A positive point that is worth mentioning is that the Covr 1100 line has EasyMesh certification, which brings compatibility with some mesh products from other manufacturers that have the same seal. Another advantage is that the equipment supports the WPA3 security standard, which makes it difficult for your eavesdropping neighbor who wants to steal your Wi-Fi.

Google Assistant and Amazon Alexa

The D-Link Cloud account is also used to connect the Covr 1100 to voice assistants. You can use Amazon Alexa or Google Assistant to control your home router even away from home.

D-Link Covr 1103 (Image: Lucas Braga/Tecnoblog)

D-Link Covr 1103 supports Google Assistant and Amazon Alexa (Image: Lucas Braga/Tecnoblog)

I’ve tested it here and it works well, but I don’t believe it’s a big difference and the function will end up forgotten over time. The integration only allows you to enable and disable the Wi-Fi guest network and restart the router.

The good thing is that it works in Brazilian Portuguese, something that doesn’t happen in the Deco line from TP-Link, which is compatible with Alexa. It has been almost a year since I reviewed the Deco M4 and at the time the manufacturer stated that it had no date set for the launch of the skill on Amazon.

D-Link Covr 1103 Performance and Signal

With the Covr 1103 kit, D-Link promises nominal Wi-Fi coverage up to 464 m², but this capacity is usually designed for North American houses, with wooden or drywall walls, and does not apply so much to Brazilian homes, of bricks and concrete.

With its three units, the product actually managed to bring Wi-Fi throughout my house, which is large and has two floors.

The best placement I found was shown in the plan below. The main equipment was on the second floor, in the Bedroom/Office room with an indicator illustrated in blue:

House plan with equipment location

Second floor – main unit and repeater of D-Link Covr 1103 (Image: Lucas Braga/Tecnoblog)

House plan stating equipment location

First floor – D-Link Covr 1103 repeater unit only (Image: Lucas Braga/Tecnoblog)

A curious fact is that the device on the first floor was closer to the pantry on the second floor, but the connection was always made to the main router, in the Bedroom/Office. I moved the product further away to different places in the house, but the connection was always made to the primary unit.

Speed

The Covr 1103 covered my entire house, but the access speeds of this mesh kit were lower than what I’ve achieved with competing products like the TP-Link Deco M4 or Huawei Wi-Fi Mesh WS5800.

My broadband plan has 500 Mb/s download and 250 Mb/s upload, and the provider usually delivers the contract most of the time. I’ve gotten used to the fact that it’s only possible to reach all the bandwidth available on Wi-Fi when I’m very close to the router, but I couldn’t even do that with the Covr 1103.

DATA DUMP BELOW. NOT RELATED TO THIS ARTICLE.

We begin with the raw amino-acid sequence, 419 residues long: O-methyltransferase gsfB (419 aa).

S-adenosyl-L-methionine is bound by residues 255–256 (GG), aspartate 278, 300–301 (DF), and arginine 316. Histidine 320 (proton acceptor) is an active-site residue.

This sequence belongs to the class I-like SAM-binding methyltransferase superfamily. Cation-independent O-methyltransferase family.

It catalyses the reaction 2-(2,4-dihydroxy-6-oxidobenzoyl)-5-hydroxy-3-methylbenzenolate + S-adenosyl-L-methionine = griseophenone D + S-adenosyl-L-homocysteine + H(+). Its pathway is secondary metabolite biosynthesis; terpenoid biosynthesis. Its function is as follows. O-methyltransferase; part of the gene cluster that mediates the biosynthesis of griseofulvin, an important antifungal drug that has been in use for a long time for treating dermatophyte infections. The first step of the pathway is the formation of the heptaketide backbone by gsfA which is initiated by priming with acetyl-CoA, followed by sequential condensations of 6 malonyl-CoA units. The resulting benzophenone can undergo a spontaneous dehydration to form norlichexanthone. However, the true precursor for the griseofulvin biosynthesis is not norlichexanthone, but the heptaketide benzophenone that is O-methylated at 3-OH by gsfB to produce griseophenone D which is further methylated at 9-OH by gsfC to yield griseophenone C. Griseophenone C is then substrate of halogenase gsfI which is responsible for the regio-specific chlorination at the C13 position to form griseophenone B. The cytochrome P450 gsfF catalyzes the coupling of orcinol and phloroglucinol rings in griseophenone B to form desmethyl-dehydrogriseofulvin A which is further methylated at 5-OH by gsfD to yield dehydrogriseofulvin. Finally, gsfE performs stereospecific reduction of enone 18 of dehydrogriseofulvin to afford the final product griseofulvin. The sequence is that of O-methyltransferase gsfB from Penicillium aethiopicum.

Around here, connected to the main equipment, my maximum speed on Wi-Fi was around 480 Mb/s, with an average of 451 Mb/s. This measurement was measured by a file transfer between two computers, both with SSD storage and compatible with the Wi-Fi 5 standard.

As I walked away from the Bedroom/Office, performance dropped even further: while the second notebook connected to a satellite router, the maximum speed I managed to reach was 209 Mb/s. Here, it is worth noting that the results can vary depending on the type of construction or interference from neighbors’ routers, and the performance can be better or worse depending on the location.

You can check our test results in the table below. Values ​​are in megabits per second (not to be confused with megabytes per second):

Local Average transfer speed
Both laptops next to the main Deco 451 Mb/s
Laptop 1 next to main Deco
Laptop 2 in right bedroom on 2nd floor, connected to secondary Covr
122 Mb/s
Laptop 1 next to main Deco
Laptop 2 in right bedroom on 2nd floor, connected to secondary Covr
122 Mb/s
Laptop 1 next to main Deco
Laptop 2 in left room on 2nd floor, connected to main Covr
227 Mb/s
Laptop 1 next to main Covr
Laptop 2 near 1st floor secondary Covr
209 Mb/s
Laptop 1 next to main Deco
Laptop 2 in the Living Room
78.4 Mb/s
Laptop 1 next to main Deco
Laptop 2 in 1st Floor Bedroom 1
125 Mb/s

Worth it?

The D-Link Covr 1103 is a product that promises to expand the Wi-Fi signal and fulfills that purpose well, but when it comes to performance it’s best to think carefully to decide if it’s the ideal choice.

D-Link Covr 1103 Box (Image: Reproduction/Technoblog)

D-Link Covr 1103 Box (Image: Reproduction/Technoblog)

For most people, who use the internet to stream videos on smart TVs, video calls, social media and web browsing, the Covr 1103 is more than enough. However, those who make heavy use of the home network with file transfer and need to download and upload multi-gigabyte content in the cloud, there are other more suitable options.

Broadband speeds are getting faster, and it is common to find plans above 300 Mb/s. If you keep the preciosity of getting all the internet contracted throughout the house, it’s better to invest in a mesh kit compatible with the new Wi-Fi 6 standard.

At the time this review was published, the D-Link Covr 1103 was found in retail for around R$1,000, while the Covr 1103, with two units, was sold for around R$600. Depending on the size of the home, it is more advantageous buy two Covr 1102 kits to build a network with four mesh units.

D-Link Covr 1103/Covr 1102 – Technical specifications

  • Radio: 802.11ac Wave II (Wi-Fi 5), 2.4 GHz and 5 GHz frequencies, MU-MIMO, 2 internal antennas, EasyMesh compatible
  • Rated speed: 300 Mb/s at 2.4 GHz and 867 Mb/s at 5 GHz
  • Connectivity: IPv4, IPv6
  • doors: 1x WAN, 1x LAN (Gigabit Ethernet)
  • Safety: WPA2, WPA3
  • Operating modes: Router (DHCP server), Access Point (DHCP client)
  • extra services: Amazon Alexa, Google Assistant
  • Resources: guest network, device reporting, parental control, bandwidth control (QoS), Beamforming, fast roaming, Ethernet backhaul
  • dimensions: 92 mm wide, 92 mm high and 92 mm deep (unit)
  • Weight: 197g (unit)